New eye specialist role in the city means patients living with sight loss can remain independent
12th March 2019 | By Liz Mattock | Posted in
People with sight loss or deteriorating eyesight leading to blindness are set to have their quality of life transformed thanks to a new specialist role that has been introduced at Leicester’s hospitals.
Leicester City Clinical Commissioning Group (CCG) has teamed up with Vista, the city’s leading charity for people with sight loss, to introduce a new role of an Eye Clinic Liaison Officer (ECLO) at the Leicester Royal Infirmary. The ECLO works closely with patients using the existing hospital eye service, to help build their confidence and remain independent.
Previously this extra support service was only available to patients living in Leicestershire and Rutland. The new city service means that patients, who live in Leicester, can now receive the same level of support, in addition to the hospital eye clinic, consultant led services.
The ECLO receives the referral from the patient’s consultant and meets the patient in the outpatient Ophthalmology department. In the majority of cases this happens on the same day. Their role is to talk to patients about their sight loss and the effect it is having on them. They also speak to family and carers with the patient and assess what support they could benefit from.
They provide information and advice so the patient can be registered as blind, so they receive the support they are entitled to. Referrals can also be made back to Vista, for rehabilitation services which build confidence and help patients retain their independence.
Last year, it was estimated that more than 33,000 patients were at risk of sight loss either because of an ongoing eye condition, such as cataracts and glaucoma or a long term health condition such as high blood pressure, heart disease or diabetes. More than 1,400 people are currently registered as blind in the city.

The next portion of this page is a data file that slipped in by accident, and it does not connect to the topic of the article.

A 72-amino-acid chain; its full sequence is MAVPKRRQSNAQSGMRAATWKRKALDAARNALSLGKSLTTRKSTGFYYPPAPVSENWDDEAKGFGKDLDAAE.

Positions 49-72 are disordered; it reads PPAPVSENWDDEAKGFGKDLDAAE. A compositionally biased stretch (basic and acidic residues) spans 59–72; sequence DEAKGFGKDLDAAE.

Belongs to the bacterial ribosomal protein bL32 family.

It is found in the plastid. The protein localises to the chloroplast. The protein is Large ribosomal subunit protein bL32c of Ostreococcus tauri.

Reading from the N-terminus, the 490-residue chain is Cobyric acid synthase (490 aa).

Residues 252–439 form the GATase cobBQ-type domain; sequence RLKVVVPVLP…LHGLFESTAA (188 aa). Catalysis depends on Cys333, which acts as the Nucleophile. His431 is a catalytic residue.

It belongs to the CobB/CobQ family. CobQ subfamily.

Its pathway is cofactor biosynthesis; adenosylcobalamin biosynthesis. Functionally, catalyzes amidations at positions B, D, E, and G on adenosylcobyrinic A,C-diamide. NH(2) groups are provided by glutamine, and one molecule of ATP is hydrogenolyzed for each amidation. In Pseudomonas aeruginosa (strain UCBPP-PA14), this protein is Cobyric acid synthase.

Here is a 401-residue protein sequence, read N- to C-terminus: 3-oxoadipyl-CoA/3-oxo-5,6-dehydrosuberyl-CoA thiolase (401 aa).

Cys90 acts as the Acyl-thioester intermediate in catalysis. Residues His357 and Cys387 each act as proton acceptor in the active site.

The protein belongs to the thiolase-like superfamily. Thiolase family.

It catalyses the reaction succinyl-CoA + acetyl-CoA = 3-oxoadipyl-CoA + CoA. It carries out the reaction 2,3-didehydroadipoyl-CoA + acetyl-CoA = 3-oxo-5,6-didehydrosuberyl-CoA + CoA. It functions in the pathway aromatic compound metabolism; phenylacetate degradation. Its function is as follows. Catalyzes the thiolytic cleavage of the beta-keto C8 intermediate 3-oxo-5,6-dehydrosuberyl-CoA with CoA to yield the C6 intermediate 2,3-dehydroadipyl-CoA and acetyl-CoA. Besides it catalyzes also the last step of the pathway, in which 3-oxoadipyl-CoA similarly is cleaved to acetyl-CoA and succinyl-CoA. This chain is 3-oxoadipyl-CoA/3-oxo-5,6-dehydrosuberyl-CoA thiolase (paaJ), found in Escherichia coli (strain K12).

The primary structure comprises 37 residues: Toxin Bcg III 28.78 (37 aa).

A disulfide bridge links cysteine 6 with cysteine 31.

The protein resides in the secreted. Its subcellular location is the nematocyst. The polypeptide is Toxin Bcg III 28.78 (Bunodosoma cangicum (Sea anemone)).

Being diagnosed as going blind or living with sight loss can have a dramatic effect on other areas of a person’s health and wellbeing, especially older patients and people living with long term health conditions such as heart disease, lung disease and diabetes. However, these conditions can also be a cause of sight loss.
The post is being funded by Leicester City Clinical Commissioning Group (CCG) as part of the Better Care Together partnership, aimed at improving outcomes for patients, and to deliver care more efficiently.
Dr Sulaxni Nainani, GP at De Montfort Surgery in Leicester and Leicester City CCG lead for Integrated Care, said: “This role has been in place at the hospital since the beginning of the year and already 82 patients have benefitted from receiving support and guidance quicker. The service is particularly beneficial for our elderly and vulnerable patients who can take advantage of a befriending scheme which places them with someone to talk to and help them with day to day chores.
“The Eye Clinic Liaison Officer is also able to refer patients and those who care for them to their GP so they can be registered as a carer and receive extra support such as flexible appointment times. Patients and carers can also receive help to fill out their enhanced summary care record, which contains helpful medical information about you which will help doctors and nurses treat you according to your wishes, should you need emergency care or care outside of the city.”
Sarah Barnett, Eye Clinic Liaison Officer at Vista, said: “This position provides a fantastic opportunity, I’m really excited to be working in this role, supporting our current team at the hospital to deliver the care and provide the support that the patients need.”
Steve Payne, Operations Director for Vista, working with the Better Care Together partnership, said: “Losing your sight can be a terrifying time, not just for the patient but their family and carers too.
“By having this role in place at the Leicester Royal Infirmary, patients can talk about their experience, any carer needs can be identified, an environmental assessment can be done in the patient’s home to ensure where they live is safe and warm which will help them avoid falls and stay well. Patients are also entitled to a technology assessment to see whether items like pendant alarms or hand rails would help them to remain independent in their own home for as long as safely possible.”